Agreed. I, myself, sometimes forget to disable AnyDVD when I'm messing around with backups or even unprotected DVDs. But, I don't have any issues if I made a newer backup of an older backup and AnyDVD removed more garbage that wasn't needed. But, in the end, you are absolutely correct since the backup already has protections removed and is region free there is no need for AnyDVD to be running.
  6. bilbo65

    bilbo65 Well-Known Member

    Why not just copy the "pristine" original????:confused: That will eliminate any "poorly burned media" errors...:agree:
  7. Jalabar

    Jalabar Well-Known Member

    Thanks guys.
    YES.The updated Anydvd program found more protections on my backup. These backups are probably a little over a year old. {maybe} And Anydvd running caught and removed more junk. That is why the file size was different.

    I'm just surprised that when I first created this, it still burned and played on my standalone.
    Here is the Status window of Anydvd of one of my backups made about a year ago. [or less]


    Summary for drive E: (AnyDVD
    TOSHIBA CD/DVDW SD-R5372 TU55 03/14/05
    Drive (Hardware) Region: 1

    Media is a DVD.
    Booktype: dvd-r (version 5), Layers: 1
    Total size: 2286160 sectors (4465 MBytes)

    Video DVD (or CD) label: TEMP
    Media is not CSS protected.
    Video Standard: NTSC
    Media is locked to region(s): 1 2 3 4 5 6 8!

    RCE protection not found.
    DVD structure appears to be correct.
    Found & removed structural copy protection (Arccos, Puppetlock)!
    Found & removed invalid program from program chain!
    Autorun not found on Video DVD.
    Found & removed 4 bad sector protections!
    Emulating RPC-2 drive with region 1!


    Again. This is from the backup. Not the original. Shocked it copied and worked.
  8. DrinkLyeAndDie

    DrinkLyeAndDie Retired Moderator

    As confusing as it may seem there are valid reasons for backing up a backup. I do tend to do a bit more to my backups than most, though.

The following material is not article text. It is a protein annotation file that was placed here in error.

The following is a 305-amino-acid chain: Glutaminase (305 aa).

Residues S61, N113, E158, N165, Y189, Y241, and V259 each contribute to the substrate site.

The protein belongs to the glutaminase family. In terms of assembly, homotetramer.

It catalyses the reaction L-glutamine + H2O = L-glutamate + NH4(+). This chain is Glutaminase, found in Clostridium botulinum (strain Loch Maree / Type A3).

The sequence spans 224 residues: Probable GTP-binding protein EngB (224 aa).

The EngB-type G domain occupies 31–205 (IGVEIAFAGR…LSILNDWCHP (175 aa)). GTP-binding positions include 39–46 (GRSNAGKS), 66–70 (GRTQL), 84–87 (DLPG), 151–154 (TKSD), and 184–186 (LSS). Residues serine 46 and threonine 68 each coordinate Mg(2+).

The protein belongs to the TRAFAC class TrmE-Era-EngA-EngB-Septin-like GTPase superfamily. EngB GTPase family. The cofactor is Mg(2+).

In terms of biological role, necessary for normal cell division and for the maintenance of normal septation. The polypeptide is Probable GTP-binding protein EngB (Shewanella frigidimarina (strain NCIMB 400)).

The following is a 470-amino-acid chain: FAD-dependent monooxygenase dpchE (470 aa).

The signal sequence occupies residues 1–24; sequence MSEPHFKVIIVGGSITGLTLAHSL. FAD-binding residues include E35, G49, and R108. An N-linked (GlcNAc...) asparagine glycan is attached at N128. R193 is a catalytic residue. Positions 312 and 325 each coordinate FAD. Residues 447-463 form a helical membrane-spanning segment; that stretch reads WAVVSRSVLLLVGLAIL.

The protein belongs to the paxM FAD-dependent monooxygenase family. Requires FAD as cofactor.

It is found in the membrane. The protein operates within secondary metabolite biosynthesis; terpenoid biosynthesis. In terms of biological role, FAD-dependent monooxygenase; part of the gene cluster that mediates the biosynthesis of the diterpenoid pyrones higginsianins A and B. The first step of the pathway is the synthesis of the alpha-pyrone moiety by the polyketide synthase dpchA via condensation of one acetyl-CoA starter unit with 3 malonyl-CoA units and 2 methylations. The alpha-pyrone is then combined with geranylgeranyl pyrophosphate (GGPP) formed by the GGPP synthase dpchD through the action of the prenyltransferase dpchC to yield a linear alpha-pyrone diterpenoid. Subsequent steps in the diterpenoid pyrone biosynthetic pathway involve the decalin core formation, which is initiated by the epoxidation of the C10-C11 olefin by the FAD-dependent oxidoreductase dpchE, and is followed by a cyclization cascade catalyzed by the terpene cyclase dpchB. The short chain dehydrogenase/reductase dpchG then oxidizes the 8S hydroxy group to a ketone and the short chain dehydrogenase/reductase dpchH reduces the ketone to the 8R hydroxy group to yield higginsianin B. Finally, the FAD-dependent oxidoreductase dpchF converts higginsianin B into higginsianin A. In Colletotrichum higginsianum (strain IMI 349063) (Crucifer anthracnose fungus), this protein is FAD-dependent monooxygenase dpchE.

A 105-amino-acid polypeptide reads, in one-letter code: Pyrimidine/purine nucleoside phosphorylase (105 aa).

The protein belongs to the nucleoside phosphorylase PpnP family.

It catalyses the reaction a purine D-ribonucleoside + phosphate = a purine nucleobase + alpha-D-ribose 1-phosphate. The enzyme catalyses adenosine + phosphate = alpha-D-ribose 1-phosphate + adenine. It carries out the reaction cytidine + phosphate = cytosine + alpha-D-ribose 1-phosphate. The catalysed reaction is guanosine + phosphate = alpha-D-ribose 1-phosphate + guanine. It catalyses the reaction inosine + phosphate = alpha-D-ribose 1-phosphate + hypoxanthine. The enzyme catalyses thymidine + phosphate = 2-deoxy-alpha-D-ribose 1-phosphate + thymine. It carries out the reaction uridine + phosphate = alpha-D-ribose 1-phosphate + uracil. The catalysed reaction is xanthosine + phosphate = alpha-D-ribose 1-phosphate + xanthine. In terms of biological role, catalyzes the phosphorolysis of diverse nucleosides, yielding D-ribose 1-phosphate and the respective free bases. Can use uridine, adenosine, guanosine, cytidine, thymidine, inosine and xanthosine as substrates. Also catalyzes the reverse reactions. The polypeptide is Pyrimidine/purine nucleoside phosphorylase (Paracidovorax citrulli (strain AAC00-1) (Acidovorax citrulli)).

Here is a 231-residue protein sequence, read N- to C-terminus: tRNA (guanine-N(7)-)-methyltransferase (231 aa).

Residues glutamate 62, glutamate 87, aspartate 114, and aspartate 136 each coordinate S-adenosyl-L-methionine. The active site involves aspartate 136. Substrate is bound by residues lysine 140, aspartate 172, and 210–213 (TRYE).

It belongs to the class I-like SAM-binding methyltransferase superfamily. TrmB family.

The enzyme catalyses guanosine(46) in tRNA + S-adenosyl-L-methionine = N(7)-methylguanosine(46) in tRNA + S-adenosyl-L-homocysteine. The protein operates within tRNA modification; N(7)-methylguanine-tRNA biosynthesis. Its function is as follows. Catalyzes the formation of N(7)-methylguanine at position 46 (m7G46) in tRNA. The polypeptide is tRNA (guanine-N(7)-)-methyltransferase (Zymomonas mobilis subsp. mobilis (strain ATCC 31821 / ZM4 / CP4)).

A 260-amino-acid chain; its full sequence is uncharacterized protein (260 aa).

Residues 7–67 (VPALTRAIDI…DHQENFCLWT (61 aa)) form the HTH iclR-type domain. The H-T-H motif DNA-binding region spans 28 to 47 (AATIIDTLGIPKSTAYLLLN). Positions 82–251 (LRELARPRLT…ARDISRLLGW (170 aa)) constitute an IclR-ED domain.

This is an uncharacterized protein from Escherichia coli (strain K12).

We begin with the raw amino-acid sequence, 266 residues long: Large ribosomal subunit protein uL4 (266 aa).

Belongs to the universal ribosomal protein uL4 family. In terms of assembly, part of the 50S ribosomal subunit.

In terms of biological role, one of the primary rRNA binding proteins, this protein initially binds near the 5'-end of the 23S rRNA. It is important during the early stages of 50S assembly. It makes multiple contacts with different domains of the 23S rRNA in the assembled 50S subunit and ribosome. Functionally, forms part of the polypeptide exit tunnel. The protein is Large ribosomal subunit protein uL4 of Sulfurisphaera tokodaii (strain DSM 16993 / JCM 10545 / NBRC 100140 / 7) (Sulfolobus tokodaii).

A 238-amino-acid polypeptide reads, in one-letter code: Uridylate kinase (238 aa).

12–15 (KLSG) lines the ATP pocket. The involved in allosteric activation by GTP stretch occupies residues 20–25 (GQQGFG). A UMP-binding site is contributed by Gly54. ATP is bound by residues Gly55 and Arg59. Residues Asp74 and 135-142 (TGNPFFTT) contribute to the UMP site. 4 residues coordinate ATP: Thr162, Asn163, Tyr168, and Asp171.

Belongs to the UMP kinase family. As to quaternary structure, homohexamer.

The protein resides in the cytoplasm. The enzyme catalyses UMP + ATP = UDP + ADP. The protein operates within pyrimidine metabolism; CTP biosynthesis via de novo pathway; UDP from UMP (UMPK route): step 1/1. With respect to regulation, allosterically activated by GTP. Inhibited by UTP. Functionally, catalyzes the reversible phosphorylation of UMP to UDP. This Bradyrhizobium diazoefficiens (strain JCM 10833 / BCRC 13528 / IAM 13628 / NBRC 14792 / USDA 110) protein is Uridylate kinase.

The original backup may have selective parts retained and others removed. Even with what I removed the size required a DVD-9 disc and I didn't wish to use one. So, since I would have lost too much quality I used DVD Rebuilder Pro with CCE and re-encoded it to fit on a DVD-5. For my normal settings to do this with a movie that would end up around 50% of the original quality with CloneDVD2 would take about ~10-15 minutes to rip to the HDD, ~120 minutes (2 hrs) to re-encode to DVD-5 and then about ~8 minutes to burn. So we're talking about 2 hrs and 23 minutes just to make a backup using the original when I could simply make a backup of the original backup in no more than the time to rip to my HDD and then to burn.

    Just like the reasons I make backups of an original disc to protect it from damage the backup suffers wear and tear by clumsy and idiotic people [that I live with] who don't take care of things. As long as I can make a copy of it before it is beyond readable and doesn't have errors that's the way I'll do it. :D

    Edit: I didn't take offense to what you said. I just wanted to comment on why I have done this before because whenever people discuss the topic of backing up a backup what you said is essentially what others always say. I don't think people take all the factors into account as to why backing up the backup of the DVD the person legally owns makes sense.
    Last edited: Sep 18, 2007